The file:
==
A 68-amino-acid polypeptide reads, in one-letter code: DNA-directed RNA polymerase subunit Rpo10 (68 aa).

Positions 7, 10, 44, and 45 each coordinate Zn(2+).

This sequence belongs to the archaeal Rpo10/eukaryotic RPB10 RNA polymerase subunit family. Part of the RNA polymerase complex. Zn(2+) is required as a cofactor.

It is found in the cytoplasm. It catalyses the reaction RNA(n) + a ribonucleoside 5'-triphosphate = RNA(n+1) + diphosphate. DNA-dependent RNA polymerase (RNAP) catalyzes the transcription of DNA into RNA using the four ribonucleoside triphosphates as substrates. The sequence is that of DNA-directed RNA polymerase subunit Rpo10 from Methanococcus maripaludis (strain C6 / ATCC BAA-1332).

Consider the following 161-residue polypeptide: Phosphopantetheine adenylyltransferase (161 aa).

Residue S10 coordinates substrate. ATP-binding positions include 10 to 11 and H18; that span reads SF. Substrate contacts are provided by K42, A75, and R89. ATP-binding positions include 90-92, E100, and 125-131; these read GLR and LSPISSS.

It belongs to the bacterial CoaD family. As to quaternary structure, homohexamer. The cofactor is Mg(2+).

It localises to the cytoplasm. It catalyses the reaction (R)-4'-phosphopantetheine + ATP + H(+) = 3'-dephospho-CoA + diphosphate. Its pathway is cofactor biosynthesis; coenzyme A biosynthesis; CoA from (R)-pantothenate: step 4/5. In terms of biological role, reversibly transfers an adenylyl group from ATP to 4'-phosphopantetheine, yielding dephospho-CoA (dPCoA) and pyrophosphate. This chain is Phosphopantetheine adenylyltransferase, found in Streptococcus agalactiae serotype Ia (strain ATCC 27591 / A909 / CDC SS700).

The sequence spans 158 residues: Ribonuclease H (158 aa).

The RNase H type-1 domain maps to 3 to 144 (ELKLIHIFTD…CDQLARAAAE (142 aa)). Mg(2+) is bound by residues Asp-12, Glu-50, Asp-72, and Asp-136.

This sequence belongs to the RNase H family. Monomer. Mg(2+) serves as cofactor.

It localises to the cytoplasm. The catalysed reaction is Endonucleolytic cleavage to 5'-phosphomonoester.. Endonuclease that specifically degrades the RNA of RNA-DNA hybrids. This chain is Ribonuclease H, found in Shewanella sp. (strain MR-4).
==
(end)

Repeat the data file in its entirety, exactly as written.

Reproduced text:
A 68-amino-acid polypeptide reads, in one-letter code: DNA-directed RNA polymerase subunit Rpo10 (68 aa).

Positions 7, 10, 44, and 45 each coordinate Zn(2+).

This sequence belongs to the archaeal Rpo10/eukaryotic RPB10 RNA polymerase subunit family. Part of the RNA polymerase complex. Zn(2+) is required as a cofactor.

It is found in the cytoplasm. It catalyses the reaction RNA(n) + a ribonucleoside 5'-triphosphate = RNA(n+1) + diphosphate. DNA-dependent RNA polymerase (RNAP) catalyzes the transcription of DNA into RNA using the four ribonucleoside triphosphates as substrates. The sequence is that of DNA-directed RNA polymerase subunit Rpo10 from Methanococcus maripaludis (strain C6 / ATCC BAA-1332).

Consider the following 161-residue polypeptide: Phosphopantetheine adenylyltransferase (161 aa).

Residue S10 coordinates substrate. ATP-binding positions include 10 to 11 and H18; that span reads SF. Substrate contacts are provided by K42, A75, and R89. ATP-binding positions include 90-92, E100, and 125-131; these read GLR and LSPISSS.

It belongs to the bacterial CoaD family. As to quaternary structure, homohexamer. The cofactor is Mg(2+).

It localises to the cytoplasm. It catalyses the reaction (R)-4'-phosphopantetheine + ATP + H(+) = 3'-dephospho-CoA + diphosphate. Its pathway is cofactor biosynthesis; coenzyme A biosynthesis; CoA from (R)-pantothenate: step 4/5. In terms of biological role, reversibly transfers an adenylyl group from ATP to 4'-phosphopantetheine, yielding dephospho-CoA (dPCoA) and pyrophosphate. This chain is Phosphopantetheine adenylyltransferase, found in Streptococcus agalactiae serotype Ia (strain ATCC 27591 / A909 / CDC SS700).

The sequence spans 158 residues: Ribonuclease H (158 aa).

The RNase H type-1 domain maps to 3 to 144 (ELKLIHIFTD…CDQLARAAAE (142 aa)). Mg(2+) is bound by residues Asp-12, Glu-50, Asp-72, and Asp-136.

This sequence belongs to the RNase H family. Monomer. Mg(2+) serves as cofactor.

It localises to the cytoplasm. The catalysed reaction is Endonucleolytic cleavage to 5'-phosphomonoester.. Endonuclease that specifically degrades the RNA of RNA-DNA hybrids. This chain is Ribonuclease H, found in Shewanella sp. (strain MR-4).